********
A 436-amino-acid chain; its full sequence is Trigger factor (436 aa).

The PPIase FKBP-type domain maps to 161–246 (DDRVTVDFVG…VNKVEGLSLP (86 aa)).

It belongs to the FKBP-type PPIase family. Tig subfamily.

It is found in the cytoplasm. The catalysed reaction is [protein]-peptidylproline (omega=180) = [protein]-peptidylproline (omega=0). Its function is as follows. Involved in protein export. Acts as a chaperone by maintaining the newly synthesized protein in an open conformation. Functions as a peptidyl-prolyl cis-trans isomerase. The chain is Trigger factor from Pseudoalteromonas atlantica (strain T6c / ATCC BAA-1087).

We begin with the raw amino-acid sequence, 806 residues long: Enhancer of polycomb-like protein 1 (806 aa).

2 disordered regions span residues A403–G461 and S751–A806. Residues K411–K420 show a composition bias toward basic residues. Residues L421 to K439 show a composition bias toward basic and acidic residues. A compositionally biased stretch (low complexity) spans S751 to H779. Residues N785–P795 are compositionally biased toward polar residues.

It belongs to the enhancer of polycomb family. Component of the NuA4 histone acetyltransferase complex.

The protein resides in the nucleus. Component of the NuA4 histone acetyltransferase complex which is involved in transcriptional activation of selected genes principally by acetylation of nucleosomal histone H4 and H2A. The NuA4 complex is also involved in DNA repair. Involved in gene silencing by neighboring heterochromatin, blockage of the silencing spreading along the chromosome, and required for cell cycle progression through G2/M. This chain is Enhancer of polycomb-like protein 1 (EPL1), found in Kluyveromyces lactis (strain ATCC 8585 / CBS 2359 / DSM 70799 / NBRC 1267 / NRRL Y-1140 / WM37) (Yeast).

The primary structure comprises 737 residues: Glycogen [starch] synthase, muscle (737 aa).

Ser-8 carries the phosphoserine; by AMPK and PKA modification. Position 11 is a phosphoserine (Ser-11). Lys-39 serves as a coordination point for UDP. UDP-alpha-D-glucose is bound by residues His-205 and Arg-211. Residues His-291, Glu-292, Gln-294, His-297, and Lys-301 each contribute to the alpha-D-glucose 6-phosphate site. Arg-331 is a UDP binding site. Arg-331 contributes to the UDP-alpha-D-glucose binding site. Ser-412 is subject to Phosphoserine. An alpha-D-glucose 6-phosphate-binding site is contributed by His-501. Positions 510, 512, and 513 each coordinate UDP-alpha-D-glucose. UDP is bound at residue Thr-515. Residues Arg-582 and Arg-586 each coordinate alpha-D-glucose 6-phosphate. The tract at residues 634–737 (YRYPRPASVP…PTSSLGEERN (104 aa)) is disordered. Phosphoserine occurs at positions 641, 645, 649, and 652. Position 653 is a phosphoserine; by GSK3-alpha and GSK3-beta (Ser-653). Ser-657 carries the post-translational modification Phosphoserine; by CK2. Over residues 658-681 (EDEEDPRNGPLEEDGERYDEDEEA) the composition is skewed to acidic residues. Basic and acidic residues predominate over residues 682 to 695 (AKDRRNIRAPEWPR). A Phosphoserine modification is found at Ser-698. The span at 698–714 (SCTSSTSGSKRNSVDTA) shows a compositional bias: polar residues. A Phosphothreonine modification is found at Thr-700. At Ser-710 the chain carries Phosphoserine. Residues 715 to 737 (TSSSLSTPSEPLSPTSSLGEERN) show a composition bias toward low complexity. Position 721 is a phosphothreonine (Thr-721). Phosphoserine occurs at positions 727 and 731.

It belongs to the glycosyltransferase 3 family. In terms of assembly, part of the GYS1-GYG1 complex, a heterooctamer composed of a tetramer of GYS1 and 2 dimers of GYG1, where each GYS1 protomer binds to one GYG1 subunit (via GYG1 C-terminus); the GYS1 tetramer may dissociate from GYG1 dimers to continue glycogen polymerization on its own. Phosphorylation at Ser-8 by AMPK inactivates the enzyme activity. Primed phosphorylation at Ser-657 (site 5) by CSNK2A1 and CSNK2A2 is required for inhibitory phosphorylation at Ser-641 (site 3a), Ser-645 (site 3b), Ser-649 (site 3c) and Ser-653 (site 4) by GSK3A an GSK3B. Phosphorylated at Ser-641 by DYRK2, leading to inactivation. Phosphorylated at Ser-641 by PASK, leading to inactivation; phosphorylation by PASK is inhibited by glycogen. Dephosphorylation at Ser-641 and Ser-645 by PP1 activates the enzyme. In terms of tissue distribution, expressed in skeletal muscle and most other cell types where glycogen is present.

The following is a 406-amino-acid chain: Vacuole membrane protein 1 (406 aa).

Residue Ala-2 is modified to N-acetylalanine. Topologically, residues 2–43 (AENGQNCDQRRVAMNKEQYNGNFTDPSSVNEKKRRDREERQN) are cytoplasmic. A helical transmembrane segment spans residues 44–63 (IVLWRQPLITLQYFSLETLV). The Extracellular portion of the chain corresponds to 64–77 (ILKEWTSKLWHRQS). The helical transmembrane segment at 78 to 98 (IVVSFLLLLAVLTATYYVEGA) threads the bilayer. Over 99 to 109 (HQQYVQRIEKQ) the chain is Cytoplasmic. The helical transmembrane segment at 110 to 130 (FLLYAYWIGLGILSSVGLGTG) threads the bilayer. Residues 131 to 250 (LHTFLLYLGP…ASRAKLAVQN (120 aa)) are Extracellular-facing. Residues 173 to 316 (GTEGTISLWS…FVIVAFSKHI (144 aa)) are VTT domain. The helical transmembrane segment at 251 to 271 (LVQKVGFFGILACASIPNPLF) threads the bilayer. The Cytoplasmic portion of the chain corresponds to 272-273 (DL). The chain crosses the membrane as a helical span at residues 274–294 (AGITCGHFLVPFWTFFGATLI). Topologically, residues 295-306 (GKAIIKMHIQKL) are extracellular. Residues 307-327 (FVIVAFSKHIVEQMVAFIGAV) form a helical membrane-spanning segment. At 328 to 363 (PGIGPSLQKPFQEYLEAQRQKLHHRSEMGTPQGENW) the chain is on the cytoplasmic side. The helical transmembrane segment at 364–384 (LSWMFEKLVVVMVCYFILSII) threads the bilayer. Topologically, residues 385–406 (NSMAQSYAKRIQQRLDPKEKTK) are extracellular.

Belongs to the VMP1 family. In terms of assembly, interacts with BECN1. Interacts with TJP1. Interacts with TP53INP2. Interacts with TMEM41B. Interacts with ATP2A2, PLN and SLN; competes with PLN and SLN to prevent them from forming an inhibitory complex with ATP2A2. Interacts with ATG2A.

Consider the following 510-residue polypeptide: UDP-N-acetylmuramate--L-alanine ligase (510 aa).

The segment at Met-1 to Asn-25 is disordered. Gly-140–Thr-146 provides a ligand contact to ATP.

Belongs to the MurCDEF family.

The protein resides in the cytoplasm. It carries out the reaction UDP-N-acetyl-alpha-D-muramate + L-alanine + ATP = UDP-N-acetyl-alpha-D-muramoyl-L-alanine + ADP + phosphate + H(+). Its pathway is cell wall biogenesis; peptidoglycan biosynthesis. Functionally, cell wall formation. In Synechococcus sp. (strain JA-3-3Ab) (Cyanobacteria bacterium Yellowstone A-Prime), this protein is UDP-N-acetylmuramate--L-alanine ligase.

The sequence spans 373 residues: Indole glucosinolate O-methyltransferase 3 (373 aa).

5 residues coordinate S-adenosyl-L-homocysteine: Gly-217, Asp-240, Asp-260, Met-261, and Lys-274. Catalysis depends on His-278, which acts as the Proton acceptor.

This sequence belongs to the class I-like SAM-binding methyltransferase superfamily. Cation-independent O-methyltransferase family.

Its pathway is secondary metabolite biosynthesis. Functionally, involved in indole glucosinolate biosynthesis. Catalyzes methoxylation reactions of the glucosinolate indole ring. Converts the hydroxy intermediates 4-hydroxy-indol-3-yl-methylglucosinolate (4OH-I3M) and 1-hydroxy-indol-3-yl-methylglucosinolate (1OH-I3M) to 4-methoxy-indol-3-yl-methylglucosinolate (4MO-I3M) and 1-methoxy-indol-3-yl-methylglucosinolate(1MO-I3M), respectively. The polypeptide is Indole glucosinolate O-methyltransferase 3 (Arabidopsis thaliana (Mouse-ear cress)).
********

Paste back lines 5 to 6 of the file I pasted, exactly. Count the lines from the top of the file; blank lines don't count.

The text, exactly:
We begin with the raw amino-acid sequence, 806 residues long: Enhancer of polycomb-like protein 1 (806 aa).

2 disordered regions span residues A403–G461 and S751–A806. Residues K411–K420 show a composition bias toward basic residues. Residues L421 to K439 show a composition bias toward basic and acidic residues. A compositionally biased stretch (low complexity) spans S751 to H779. Residues N785–P795 are compositionally biased toward polar residues.